The Five Stages of Culture Shock: Critical Incidents around the World

By Paul Pedersen | Go to book overview

7
The Interdependence Stage

INTRODUCTION

The last stage in most descriptions of culture shock aims at the goal of a bicultural or multicultural identity. In this almost idealized target goal, the U- curve, the individual has moved from alienation to a new identity that is equally comfortable, settled, accepted, and fluent in both the old and new cultures. There is a sense of belonging to several cultures at the same time. Even though the individual is still different from the host culture in a variety of ways, those differences do not dominate or control the individual's identity any longer. A mutual adaptation has occurred that defines the profoundly significant common ground between visitors and the host culture. The differences between the visitor and the host culture are no more or less significant than the differences between any two residents of that host culture. The new culture has been internalized to the point where the visitor accurately and appropriately acknowledges some ownership, responsibilities and privileges in that new host culture. Ideally, that fifth-stage person will be referred to as a bicultural or multicultural person.

The attitudes, emotions, and behaviors of the person in the fifth stage of culture shock will accurately build on both similarities and differences between cultures. The person will exhibit a high level of trust and authentic sensitivity to the conditions of the host culture. The person will express humor and creativity and will accurately interpret the meaning of events in the host culture. The emotions of the previous four stages will be integrated and synthesized into this new identity with each stage contributing its own essential perspective to the development. The person will build on this new identity as a "transitional experience" ( Adler, 1975) in the encounter with other cultures and with an unfolding of the new self. This fifth stage then is not the end point or culmination of development but a state of dynamic tension between self and culture that opens new perspectives.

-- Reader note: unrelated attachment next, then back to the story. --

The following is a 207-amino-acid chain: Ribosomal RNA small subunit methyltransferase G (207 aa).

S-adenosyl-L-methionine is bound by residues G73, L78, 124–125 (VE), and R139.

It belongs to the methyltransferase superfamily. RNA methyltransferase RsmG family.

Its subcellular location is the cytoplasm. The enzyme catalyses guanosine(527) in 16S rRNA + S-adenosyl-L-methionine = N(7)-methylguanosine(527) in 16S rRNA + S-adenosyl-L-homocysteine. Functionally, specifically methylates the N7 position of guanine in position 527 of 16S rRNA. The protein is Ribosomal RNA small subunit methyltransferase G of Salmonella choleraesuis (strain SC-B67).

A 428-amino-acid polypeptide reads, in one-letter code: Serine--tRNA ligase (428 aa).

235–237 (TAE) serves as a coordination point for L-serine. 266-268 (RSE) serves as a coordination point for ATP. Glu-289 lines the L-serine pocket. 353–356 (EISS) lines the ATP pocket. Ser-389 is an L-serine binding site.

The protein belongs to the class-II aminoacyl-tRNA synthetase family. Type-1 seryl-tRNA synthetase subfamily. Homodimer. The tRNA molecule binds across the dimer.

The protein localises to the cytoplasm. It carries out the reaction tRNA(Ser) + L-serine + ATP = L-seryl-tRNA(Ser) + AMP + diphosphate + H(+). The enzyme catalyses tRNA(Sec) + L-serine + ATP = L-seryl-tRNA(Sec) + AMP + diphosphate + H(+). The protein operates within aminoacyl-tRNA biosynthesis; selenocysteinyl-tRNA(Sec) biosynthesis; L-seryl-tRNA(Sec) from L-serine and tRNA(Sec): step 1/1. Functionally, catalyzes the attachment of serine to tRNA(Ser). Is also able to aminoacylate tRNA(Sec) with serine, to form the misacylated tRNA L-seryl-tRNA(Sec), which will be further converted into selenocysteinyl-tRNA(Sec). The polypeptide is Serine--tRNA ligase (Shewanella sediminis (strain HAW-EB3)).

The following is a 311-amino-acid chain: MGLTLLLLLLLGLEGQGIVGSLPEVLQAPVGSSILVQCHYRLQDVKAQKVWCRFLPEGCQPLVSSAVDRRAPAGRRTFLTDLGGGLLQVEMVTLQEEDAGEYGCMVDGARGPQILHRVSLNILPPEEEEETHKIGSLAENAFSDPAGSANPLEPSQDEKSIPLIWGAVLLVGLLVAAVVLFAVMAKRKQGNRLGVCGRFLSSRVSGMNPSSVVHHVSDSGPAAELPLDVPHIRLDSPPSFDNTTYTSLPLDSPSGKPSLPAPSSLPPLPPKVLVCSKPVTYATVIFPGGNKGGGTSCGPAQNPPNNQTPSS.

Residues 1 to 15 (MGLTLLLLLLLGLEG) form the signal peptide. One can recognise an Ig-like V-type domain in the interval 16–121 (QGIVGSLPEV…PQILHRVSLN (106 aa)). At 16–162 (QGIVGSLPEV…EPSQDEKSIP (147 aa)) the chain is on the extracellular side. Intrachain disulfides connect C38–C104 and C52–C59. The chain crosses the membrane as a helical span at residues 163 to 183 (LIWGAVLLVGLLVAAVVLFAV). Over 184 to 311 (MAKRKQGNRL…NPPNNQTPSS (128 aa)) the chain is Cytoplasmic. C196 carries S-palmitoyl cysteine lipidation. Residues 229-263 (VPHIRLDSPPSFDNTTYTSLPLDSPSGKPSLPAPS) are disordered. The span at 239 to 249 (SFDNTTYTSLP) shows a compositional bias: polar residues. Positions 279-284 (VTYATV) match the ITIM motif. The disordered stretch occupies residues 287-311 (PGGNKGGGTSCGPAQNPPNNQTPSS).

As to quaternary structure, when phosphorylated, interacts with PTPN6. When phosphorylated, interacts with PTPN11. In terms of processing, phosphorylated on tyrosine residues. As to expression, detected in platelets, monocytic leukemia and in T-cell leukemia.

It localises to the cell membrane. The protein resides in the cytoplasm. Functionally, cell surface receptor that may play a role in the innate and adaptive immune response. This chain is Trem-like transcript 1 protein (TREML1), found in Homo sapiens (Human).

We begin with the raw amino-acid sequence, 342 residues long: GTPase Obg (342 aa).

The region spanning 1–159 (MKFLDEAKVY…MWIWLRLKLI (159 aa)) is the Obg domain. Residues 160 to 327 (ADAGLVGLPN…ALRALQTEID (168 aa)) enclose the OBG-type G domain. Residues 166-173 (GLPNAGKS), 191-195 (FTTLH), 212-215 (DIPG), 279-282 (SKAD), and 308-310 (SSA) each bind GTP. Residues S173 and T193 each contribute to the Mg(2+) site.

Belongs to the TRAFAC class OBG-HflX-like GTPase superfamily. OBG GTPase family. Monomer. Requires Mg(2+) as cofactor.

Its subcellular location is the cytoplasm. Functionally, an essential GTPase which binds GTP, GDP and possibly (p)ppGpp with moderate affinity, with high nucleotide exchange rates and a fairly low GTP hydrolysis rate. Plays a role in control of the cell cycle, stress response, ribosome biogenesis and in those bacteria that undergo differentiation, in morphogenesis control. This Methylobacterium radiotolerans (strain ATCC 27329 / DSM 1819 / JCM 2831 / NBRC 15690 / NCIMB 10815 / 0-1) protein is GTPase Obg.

In this fifth stage, the person will have learned several insights about cultures in contact. First, each culture is a fabric of values attitudes and beliefs

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The Five Stages of Culture Shock: Critical Incidents around the World
Table of contents

Table of contents

  • Title Page iii
  • Contents v
  • Preface vii
  • 1 - Experiencing Culture Shock 1
  • Conclusion 11
  • 2 - Critical Incidents Around the World 14
  • 3 - The Honeymoon Stage 26
  • Introduction 26
  • Conclusion 77
  • 4 - The Disintegration Stage 79
  • Introduction 79
  • Conclusion 132
  • 5 - The Reintegration Stage 134
  • Introduction 134
  • Conclusion 199
  • 6 - The Autonomy Stage 201
  • Introduction 201
  • Conclusion 243
  • 7 - The Interdependence Stage 245
  • Introduction 245
  • Conclusion 263
  • References 271
  • Index 277
  • About the Author 283
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